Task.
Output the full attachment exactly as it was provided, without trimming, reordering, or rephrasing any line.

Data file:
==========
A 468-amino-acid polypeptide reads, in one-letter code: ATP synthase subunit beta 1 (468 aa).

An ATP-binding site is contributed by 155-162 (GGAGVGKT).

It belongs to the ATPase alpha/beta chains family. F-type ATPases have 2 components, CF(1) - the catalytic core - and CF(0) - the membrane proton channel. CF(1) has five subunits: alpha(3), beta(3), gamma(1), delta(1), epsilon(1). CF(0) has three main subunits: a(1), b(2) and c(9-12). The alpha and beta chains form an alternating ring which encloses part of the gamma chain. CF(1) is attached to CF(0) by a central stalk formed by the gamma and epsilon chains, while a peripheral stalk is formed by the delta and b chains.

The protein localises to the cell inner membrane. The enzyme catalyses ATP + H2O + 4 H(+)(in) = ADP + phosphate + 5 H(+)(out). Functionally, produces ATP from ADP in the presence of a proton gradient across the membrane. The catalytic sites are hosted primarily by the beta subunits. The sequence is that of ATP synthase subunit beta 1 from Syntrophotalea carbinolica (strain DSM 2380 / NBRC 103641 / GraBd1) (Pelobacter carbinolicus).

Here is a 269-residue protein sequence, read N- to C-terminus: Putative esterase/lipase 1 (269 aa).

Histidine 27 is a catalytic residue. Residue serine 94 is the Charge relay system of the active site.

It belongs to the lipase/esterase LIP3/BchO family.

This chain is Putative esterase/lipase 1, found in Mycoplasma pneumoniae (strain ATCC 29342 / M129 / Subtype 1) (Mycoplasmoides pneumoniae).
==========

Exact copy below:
A 468-amino-acid polypeptide reads, in one-letter code: ATP synthase subunit beta 1 (468 aa).

An ATP-binding site is contributed by 155-162 (GGAGVGKT).

It belongs to the ATPase alpha/beta chains family. F-type ATPases have 2 components, CF(1) - the catalytic core - and CF(0) - the membrane proton channel. CF(1) has five subunits: alpha(3), beta(3), gamma(1), delta(1), epsilon(1). CF(0) has three main subunits: a(1), b(2) and c(9-12). The alpha and beta chains form an alternating ring which encloses part of the gamma chain. CF(1) is attached to CF(0) by a central stalk formed by the gamma and epsilon chains, while a peripheral stalk is formed by the delta and b chains.

The protein localises to the cell inner membrane. The enzyme catalyses ATP + H2O + 4 H(+)(in) = ADP + phosphate + 5 H(+)(out). Functionally, produces ATP from ADP in the presence of a proton gradient across the membrane. The catalytic sites are hosted primarily by the beta subunits. The sequence is that of ATP synthase subunit beta 1 from Syntrophotalea carbinolica (strain DSM 2380 / NBRC 103641 / GraBd1) (Pelobacter carbinolicus).

Here is a 269-residue protein sequence, read N- to C-terminus: Putative esterase/lipase 1 (269 aa).

Histidine 27 is a catalytic residue. Residue serine 94 is the Charge relay system of the active site.

It belongs to the lipase/esterase LIP3/BchO family.

This chain is Putative esterase/lipase 1, found in Mycoplasma pneumoniae (strain ATCC 29342 / M129 / Subtype 1) (Mycoplasmoides pneumoniae).